Singleton at the 'Y'

Singleton at the 'Y'

CHAPEL HILL, N.C. – Kendrick Singleton’s utility has been a defining aspect of his football career, beginning in high school and continuing into his third season at North Carolina as he’s transitioned to the hybrid tight end position.

At Baker County High School in Glen Saint Mary, Fla., Singleton would play linebacker against teams that pounded the ball on the ground and cornerback or safety against teams with big wide receivers. Offensively, he took snaps at all of the skill positions.

That trend followed him to Chapel Hill.

“I’ve changed positions every year,” Singleton said on Tuesday. “My freshman year I was an outside guy. My sophomore year I was at the A-back, in the backfield, cross cutting and blocking. Now I’m the bigger receiver, which is our ‘Y’ hybrid, tight-end-type receiver.

“It’s been great so far. I’m making different plays and I think I can help my team in any way that they need me to help them. Hybrid is a pretty interesting spot. You get to block bigger guys and you learn more.”

With Eric Ebron’s early entry into the NFL Draft, along with the off-the-field troubles of highly touted signee Avery Edwards, UNC’s body count at tight end was limited to seniors Jack Tabb and Eric Albright and true freshman Brandon Fitts before Singleton’s move.

Singleton (6 catches, 66 yards, TD in ‘13) said he’s added 15-20 pounds this offseason, bulking up to 218 pounds on his 6-foot-2 frame.

“This summer, when I started gaining weight, I was still running with the skill [positions], so I maintained my speed,” Singleton said. “I could still run and make cuts and do different things.”

Singleton was already known for his freakish weight room antics before packing on the pounds this offseason. His size and strength have allowed him to excel in UNC’s blocking concepts and were a significant factor in his starting role at the A-back last fall.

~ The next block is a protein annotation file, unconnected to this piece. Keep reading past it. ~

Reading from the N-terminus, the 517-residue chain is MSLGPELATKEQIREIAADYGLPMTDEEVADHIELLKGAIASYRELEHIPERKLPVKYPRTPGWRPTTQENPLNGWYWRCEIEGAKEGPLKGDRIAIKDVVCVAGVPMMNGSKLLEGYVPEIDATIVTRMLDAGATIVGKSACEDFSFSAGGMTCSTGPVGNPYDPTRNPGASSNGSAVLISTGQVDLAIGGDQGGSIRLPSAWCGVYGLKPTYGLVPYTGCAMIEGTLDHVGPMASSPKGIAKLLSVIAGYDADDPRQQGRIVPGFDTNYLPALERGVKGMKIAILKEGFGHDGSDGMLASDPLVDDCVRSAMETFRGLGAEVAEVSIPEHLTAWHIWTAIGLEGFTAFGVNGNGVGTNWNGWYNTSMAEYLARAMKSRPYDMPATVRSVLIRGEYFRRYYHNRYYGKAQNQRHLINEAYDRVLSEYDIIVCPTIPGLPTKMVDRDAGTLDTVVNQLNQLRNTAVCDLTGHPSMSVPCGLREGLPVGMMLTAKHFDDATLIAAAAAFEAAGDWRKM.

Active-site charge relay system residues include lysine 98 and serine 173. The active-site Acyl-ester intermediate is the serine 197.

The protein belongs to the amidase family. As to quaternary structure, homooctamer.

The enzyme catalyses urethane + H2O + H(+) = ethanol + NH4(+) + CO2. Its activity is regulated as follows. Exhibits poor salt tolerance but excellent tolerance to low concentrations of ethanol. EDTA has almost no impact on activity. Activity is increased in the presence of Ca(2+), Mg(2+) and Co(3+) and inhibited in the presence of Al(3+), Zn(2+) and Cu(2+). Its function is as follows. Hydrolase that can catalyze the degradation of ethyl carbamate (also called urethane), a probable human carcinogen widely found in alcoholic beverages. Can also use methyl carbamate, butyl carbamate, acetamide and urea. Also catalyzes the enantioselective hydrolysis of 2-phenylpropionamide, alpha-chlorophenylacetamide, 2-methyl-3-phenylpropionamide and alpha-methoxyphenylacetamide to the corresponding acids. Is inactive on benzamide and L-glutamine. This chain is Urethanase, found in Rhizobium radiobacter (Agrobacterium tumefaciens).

Blocking is a critical component for any tight end in any offensive scheme, but in Larry Fedora’s spread, the ‘Y’ is responsible for the key block in setting up the zone read. He works in conjunction with the playside tackle to account for the ‘C’ gap linebacker.

Singleton, who is currently working with the twos behind Tabb, expects to split his time attached and detached from the tackle depending on the opponent’s defensive scheme.

Tabb’s experience has proven beneficial in helping Singleton fine-tune his technique. The Macclenny, Fla. native indicated that his biggest challenge has been his footwork, specifically his first and second steps off the snap.

Singleton’s own experience at three different receiver positions, however, has made him a knowledgeable veteran for the underclassmen.

“I can see the whole picture,” Singleton said. “I know the whole offense now. I know what he does and he does and if you don’t know, as me. You’ve got this route; you’ve got that route. I just see the whole picture.”

That type of vision comes standard with immense versatility, which has served Singleton well in earning playing time. Recommended Stories

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